In Hyperrealism there are no discernible traces of brush strokes and the artist seems to be absent. The works are painted with a thin coat of paint, applied sometimes with different mechanical tools to brushes and even are scraped to avoid relief or traces of manufacture.
In the Hyperrealism it is sought the accuracy of details, while in Hyperimpressionism the use of the details is an approximation to reality, necessary to make a convincing scene.
As hyperrealism or Fotorealism, Hyperimpressionism uses photography as a source and media, although for the first ones is also the aim, or what is the same, Hyperrealism photograph reality through pictorial resources, faithfully reproduce photographs to make the painting totally look like a photograph, and Hyperimpressionism, however, look at in the fusion of colors and forms an approximate reality, nearby, but never exact.
Hyperimpressionism cultivates so many common aspects with Impressionism that you could say that is an extension of this style.
The two styles converge, roughly, in trying to capture the light and the moment, that is to say, they paint the over the shapes that underlie this.
If blurred and vaporous and faded surfaces is exclusive of Impressionism, Hyperimpressionism generally defined very well forms and figures, or with the contrast between lights and shadows, or the contrast between colors or with both.
If Impressionism is characterized by the use of pure or saturated colors, mainly oil, thanks to the creation of new pigments in the second half of the nineteenth century, in Hyperimpressionism goes a little further in this aspect and the colors are even more vibrant and brilliant greatly enhanced by the use of products from industrial sources such as enamels or acrylics.
As for the technique both styles share its fundaments in the Gestalt theory, which, even being this postulation subsequent to Impressionism agree on the intention to plastically show that if certain conditions occur, unconnected parts result in a unitary whole, or what is the same, isolated brushstrokes that do not obey the local color or shape of the model being perceived by the viewer globally result in a fully defined.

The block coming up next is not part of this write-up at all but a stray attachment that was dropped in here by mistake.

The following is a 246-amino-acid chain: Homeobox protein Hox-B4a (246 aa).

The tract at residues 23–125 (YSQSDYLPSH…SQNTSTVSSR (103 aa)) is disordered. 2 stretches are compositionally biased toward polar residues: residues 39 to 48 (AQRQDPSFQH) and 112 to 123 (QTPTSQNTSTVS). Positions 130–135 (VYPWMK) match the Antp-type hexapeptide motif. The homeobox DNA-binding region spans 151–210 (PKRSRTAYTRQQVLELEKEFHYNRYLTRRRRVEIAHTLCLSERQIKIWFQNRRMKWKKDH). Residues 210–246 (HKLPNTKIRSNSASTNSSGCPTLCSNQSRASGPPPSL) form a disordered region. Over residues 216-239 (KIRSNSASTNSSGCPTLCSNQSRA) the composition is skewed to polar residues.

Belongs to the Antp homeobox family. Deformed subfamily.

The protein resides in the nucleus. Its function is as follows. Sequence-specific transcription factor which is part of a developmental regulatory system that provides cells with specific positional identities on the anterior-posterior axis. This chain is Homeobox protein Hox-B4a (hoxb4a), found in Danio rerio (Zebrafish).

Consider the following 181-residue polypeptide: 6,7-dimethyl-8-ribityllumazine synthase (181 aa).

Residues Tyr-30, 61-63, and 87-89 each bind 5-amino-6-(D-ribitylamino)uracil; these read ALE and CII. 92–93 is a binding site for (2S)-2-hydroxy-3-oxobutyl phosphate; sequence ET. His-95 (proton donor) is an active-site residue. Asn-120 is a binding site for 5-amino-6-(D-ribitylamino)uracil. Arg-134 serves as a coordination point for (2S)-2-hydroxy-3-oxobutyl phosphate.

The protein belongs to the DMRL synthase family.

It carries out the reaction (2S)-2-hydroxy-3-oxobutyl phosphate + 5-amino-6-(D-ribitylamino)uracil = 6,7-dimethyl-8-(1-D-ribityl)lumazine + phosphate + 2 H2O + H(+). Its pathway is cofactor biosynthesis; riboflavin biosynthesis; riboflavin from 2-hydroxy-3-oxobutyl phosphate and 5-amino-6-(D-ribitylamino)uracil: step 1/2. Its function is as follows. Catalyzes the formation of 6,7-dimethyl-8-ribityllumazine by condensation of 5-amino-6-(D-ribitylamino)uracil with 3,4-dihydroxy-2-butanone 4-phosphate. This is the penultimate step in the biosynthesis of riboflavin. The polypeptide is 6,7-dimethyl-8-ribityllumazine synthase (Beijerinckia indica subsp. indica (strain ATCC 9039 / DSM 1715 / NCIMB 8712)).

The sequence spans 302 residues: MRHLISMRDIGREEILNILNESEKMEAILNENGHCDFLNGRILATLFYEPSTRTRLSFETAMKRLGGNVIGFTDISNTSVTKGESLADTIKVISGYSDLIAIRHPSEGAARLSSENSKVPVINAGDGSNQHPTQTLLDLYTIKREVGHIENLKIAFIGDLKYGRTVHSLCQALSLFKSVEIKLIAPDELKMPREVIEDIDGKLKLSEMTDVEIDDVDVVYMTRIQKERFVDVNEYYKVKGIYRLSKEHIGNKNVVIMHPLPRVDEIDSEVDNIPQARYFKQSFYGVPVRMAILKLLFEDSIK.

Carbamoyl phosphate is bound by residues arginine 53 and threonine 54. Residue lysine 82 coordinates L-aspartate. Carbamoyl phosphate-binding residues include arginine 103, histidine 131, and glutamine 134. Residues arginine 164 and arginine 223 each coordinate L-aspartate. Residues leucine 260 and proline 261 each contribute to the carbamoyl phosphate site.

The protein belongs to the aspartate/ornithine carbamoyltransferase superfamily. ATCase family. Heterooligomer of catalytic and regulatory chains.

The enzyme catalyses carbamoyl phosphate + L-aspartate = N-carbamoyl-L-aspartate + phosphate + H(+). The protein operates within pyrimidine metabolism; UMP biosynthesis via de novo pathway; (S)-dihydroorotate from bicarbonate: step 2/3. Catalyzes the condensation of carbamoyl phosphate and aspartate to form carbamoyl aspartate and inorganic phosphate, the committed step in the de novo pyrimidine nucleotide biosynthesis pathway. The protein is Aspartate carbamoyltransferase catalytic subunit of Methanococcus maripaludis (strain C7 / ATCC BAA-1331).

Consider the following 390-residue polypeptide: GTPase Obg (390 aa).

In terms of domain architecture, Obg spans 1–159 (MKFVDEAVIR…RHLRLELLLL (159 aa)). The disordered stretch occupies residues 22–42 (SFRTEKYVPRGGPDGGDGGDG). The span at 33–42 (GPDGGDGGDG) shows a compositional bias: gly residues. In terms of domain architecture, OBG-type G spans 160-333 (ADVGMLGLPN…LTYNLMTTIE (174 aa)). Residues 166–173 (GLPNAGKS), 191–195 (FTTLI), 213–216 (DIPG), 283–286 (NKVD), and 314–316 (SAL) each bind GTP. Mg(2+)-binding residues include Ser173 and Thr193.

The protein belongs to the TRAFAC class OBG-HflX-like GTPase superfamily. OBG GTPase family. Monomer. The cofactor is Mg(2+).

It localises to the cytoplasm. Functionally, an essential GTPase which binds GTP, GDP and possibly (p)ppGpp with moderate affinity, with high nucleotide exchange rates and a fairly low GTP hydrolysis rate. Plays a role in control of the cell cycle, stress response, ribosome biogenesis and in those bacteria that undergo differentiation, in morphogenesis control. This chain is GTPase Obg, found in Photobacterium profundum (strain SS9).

And this could be my case, but even painting "my way" I am fully aware that worldwide there are, and there have been more artists whose painting style matches with this brand new style that I do not intend to establish, but naming. And it is that this group of distinguishing characteristics that we share when creating don't have, to date, a name that defines it independently of already known and studied styles, even receiving influences of some of them.
Personally I conceived the term hyperimpressionism (hiperimpresionismo in Spanish) as a result of studying conscientiously my own work and also the origins, foundations and influences that lead me to paint the way I do.
The first conclusion we have reached is that the unique technique I use in my work is what has led, not without some evolution, in this style. I use to paint a quite unprecedented medium in Fine Arts, and even less with this level of success in the results. This medium is the synthetic enamel and using it in the realistic paintings results, in technical terms, in results that resemble Impressionist painting. The fast drying (almost immediately) does not provide anything the dithering or mixture of tones and colors in the painting, giving as resulting rapid strokes but intended and deliberated, but with that Impressionist air with precision in the brushstroke in order to get the moment and reflect as faithfully as possible and actual scene.
Guadix - Granada